The second day was the most challenging day and where I learned to absolutely hate stairs. It started off a bit more difficult with a couple of more stairs and hilly path. We hiked a good 2 hours before taking a break at what they called the fake summit. After the fake summit it was straight up a Lep Zepplien song and I thought I was climing to heaven. Now, many are thinking, stairs are nothing. I take the stairs to the 3rd floor of my office every morning. These were not nicely built steps of level footing and equal elevation. The steps were jagged and went from ramp-like to steep-as-hell. Sometimes there were not real steps and it was just elevated ground with rocks. Now this is not really much of a challenge in general, but adding in the altitude is the kicker. Altitude affects everyone differently and I thought I was acclimated to the altitude but I realized I was wrong. I had an headache the whole time climbing up to Dead Woman’s Pass. My headache got worse as I got closer to the top. I also was a proud retard and decided, I do not need a porter to carry my stuff! I am going to hump my own pack on this trail. I weigh my pack afterwards and realized I was carrying an additional 15 kgs and that was minus the 2.5 liters I tried to have on me at all times. This slowed me down a bit. But me being awesome, I powered through and made it to the top.


The air was thin, I had a killer headache and I was cold but I felt like Rocky when he beats the crap out of the Russian. Although it was not sunny and it was on and off drizzle and misty, the view itself was inspiring and reminded me of the painting, Wanderer above the Sea Fog by Caspar Friedrich of the man on top of the mountain, minus the overcoat and cane with a view like no other. At the top we took the group picture and we did a whole offering type of thing to Pacha Mama (mother earth). 

 Group picture....now lets get down from this damn Pass, I got a headache

The morning of our climb we were told to carry a rock (as if I needed the extra weight) and when we all made it to the top of Dead Woman’s Pass, we would pile them up thanking Pacha Mama for letting us climb her mountain and not destroying us with rain. As per our guide’s instructions we awkwardly constructed a little pile of rocks with coca leaves in between each rock and generously pour some rum all over our mini structure and proceeded to take a shot. The rest of the bottle mysteriously disappeared after that…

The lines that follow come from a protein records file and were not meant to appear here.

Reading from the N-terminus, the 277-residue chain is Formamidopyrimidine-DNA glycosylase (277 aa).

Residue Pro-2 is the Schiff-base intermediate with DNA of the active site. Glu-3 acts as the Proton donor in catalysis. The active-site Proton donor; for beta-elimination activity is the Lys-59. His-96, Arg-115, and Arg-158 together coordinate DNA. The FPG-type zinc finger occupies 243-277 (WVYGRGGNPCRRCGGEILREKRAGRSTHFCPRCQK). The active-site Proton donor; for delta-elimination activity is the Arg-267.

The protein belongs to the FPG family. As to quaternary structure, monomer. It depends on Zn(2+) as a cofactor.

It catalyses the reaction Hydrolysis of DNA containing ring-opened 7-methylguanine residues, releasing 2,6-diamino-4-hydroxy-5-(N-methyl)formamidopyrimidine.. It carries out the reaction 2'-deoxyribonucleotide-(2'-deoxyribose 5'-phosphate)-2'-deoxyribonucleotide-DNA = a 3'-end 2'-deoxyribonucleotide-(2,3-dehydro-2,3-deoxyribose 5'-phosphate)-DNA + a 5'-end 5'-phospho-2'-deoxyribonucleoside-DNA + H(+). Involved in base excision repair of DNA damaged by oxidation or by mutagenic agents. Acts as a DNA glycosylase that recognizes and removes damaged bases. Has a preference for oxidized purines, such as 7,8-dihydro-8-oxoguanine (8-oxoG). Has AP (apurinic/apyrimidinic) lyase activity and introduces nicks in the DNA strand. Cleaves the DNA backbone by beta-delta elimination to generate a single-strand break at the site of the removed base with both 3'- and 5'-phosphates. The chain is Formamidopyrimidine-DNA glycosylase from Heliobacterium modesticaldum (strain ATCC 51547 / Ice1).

little offering to Pacha Mama, thanks for not killing me

I was happy to get down from the Pass so I could rid this killer headache yet going down was going to be a bit of a challenge as well. Usually going down is a pretty easy feat, because according to physics, you are only really doing “work” when you are going up. Well, going down was how do I say it eloquently? Oh yes, a “bitch”. Lets just say, this did a number on my knees. Nonetheless, I pushed on (or down) and made it to the campsite were I slept quite soundly to the echoes of the surrounding waterfalls. 
Long way up...

After doing all that climbing, day three was a lot easier. We had to do 2 passes that day before we reached the campsite. That translates to going uphill 2x and going downhill 2x. Again, both of the passes were a bit of a challenge but I was able to negotiate these with much greater ease because they were not as high up and the altitude did not have a chance to rattle my brain.

The last part of the hike that day before we got to the campsite was all downhill and was about a 2 hour hike. Freddy our guide told us it was about 2,000 steps down and since I can not count that high, I took his word for it. However he told us that before the campsite, there would be a fork in the road. To the right and down, would be the campsite. However, to the left would be an extra half hour hike to another set of Inca ruins and then about an extra 20 minutes from there to the campsite. I forgot about it and about an hour and a half later, I finally reached that fork in the road. I was tired and sore but being forced to memorize the Robert Frost poem, I went the road less taken and took the long route. I was glad I did, the Inca ruins was a huge terrace that they used for farming and the view from there was magnificent and you could see the mountains and the river running through it. So kids, when presented the chance, take a page…well poem from Robert Frost and take that road less travelled.